The House of Representatives passed a scaled-back version of the farm bill last week on a narrow, largely party-line vote of 216 to 208. This legislation does not include a nutrition title, which is the portion of the farm bill that traditionally addresses food stamps and other assistance programs. Other agricultural titles, however, are unchanged from the version of the bill that failed to pass the House last month.
The decision to drop nutrition programs from the House farm bill is a dramatic departure from the legislative approach that has been in place since the 1960s, and Congress still has many obstacles to overcome if it is going to pass a final farm bill by the end of the current fiscal year (Sept. 30).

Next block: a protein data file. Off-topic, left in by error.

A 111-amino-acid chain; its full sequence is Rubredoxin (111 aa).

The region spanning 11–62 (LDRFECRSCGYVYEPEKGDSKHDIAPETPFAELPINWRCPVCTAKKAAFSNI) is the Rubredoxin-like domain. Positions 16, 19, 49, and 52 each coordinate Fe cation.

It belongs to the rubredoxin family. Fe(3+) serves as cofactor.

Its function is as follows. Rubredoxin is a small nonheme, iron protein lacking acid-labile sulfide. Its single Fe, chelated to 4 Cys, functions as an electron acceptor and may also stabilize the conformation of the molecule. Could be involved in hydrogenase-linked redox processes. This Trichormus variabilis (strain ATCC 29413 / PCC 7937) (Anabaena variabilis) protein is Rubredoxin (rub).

Thad Lively, U.S. Meat Export Federation (USMEF) senior vice president for trade access, discusses key trade provisions that are included in the legislation, and which depend on Congress reaching a consensus on a final farm bill before the fiscal year ends:
Both the Senate and House versions of the farm bill would continue the current levels of funding for the USDA Market Access Program (MAP) and Foreign Market Development (FMD) program. This reflects a strong level of bipartisan Congressional support for programs that help bolster U.S. agricultural exports. Both versions of the bill would also create a new USDA under secretary for trade.
In addition, the House version of the bill includes placeholder language regarding country-of-origin labeling (COOL) for meat products. This provision was inserted in order to create a legislative option for resolving the dispute with Canada and Mexico over U.S. statutory requirements for COOL.